Preparing for Tish B’Av tonight, as a non-Jew I have never done the fasting this sombre holy day requires. I know I have a lot to learn about all the reasons for us to remember this day with great mourning and prayer for not only Israel but for all of us, for God’s mercy to protect us from tragedies like this. Here is a great summary of the tragic events throughout history on the 9th of Av:
So, this year my heart calls me to fast and commit myself to mourning the terrible destruction and countless precious lives lost. I feel it like a tide pull in my DNA that there is much more to mourn that I have avoided for too long—our cruelty, judgmentalism, and intolerance toward others, even to those we love the most. I don’t have to look far to see this in action, which is precisely why I always avoid too much self-inspection and keep myself as busy as possible doing good deeds and congratulating myself for my excellent motives. Hah!
This will be a Psalm 39 day, and one we need to live through in order to even hope to become more generous, kind, patient, steady, and faithful people. Perhaps it has a lot to do with our view of our own and our loved ones’ mortality. If we can find a way to stop spending so much of our spiritual and psychological energy on protecting our lives, the lights might go on, and the shift in thinking we crave could take place.
“My heart grew hot within me, in my contemplations a fire blazed; then I spoke out audibly: ‘Let me know, O Hashem, my end, and the measure of my days, what it is; may I know when I will cease.’ . . . all is but total futility—all human existence.” (Psalm 39: 4-6)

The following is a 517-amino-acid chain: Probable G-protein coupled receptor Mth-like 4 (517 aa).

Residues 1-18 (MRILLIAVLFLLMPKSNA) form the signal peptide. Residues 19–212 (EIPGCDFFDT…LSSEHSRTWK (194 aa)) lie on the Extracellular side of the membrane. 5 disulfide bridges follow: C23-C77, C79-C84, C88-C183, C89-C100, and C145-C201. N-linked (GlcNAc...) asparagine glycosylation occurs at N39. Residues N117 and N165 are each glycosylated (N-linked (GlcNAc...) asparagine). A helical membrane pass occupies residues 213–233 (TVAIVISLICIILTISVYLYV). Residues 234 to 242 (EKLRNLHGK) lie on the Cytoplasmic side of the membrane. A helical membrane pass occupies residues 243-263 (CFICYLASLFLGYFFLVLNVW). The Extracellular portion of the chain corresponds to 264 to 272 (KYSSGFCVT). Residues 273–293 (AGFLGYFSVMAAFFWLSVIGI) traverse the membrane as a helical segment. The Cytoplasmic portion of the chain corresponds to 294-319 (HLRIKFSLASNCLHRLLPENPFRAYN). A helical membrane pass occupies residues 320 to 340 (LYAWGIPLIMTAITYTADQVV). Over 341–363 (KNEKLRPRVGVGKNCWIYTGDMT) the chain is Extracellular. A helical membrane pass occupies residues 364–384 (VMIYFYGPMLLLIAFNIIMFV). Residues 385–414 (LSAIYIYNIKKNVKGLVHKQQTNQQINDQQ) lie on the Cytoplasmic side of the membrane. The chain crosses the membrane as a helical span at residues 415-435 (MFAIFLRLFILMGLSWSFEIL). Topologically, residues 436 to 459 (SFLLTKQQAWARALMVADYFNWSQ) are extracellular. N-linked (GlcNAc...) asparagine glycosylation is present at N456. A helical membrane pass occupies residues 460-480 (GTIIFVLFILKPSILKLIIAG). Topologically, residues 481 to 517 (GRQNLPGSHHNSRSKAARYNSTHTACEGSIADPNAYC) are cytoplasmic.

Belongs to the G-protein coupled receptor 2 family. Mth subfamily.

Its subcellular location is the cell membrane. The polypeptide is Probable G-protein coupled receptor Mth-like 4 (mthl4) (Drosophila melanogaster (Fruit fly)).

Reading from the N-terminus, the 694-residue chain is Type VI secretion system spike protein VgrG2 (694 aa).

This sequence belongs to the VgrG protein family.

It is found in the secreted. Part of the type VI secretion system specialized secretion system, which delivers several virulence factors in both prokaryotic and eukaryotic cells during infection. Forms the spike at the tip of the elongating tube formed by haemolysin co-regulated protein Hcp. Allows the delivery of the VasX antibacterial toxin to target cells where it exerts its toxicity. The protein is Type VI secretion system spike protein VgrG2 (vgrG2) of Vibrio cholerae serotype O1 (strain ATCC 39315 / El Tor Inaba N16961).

It’s no accident that the Haftarah for this week’s Torah portion of D’Varim is Isaiah 1:1-27. Despite all the dire warnings, it ends with a call to repent and return to God to be made whole again. Sounds so simple, doesn’t it? That’s because it is, when you take the fear of death out of the equation.
As always, my daily reading of George MacDonald’s poetry slates today’s reading with this cry for help:
Lord, let my soul o’erburdened then feel thee
Thrilling through all its brain’s stupidity.
If I must slumber, heedless of ill harms,
Let it not be but in my Father’s arms;
Outside the shelter of his garment’s fold
All is a waste, a terror-haunted wold.
Lord, keep me. ‘Tis thy child that cries. Behold.
(George MacDonald, Diary of an Old Soul, July 25 reading)
Add a PS to all of this—the wonderful Prayer for Resurrection in the liturgy of daily Jewish prayers:
“As long as the soul is in me, I thank You,
Hashem, my God and the God of my forefathers, the Master of all Deeds,
The Master of all souls.
Blessed are You, Hashem,
Who restores souls to dead bodies.”
As Pippin would say, “Well, that isn’t so bad.”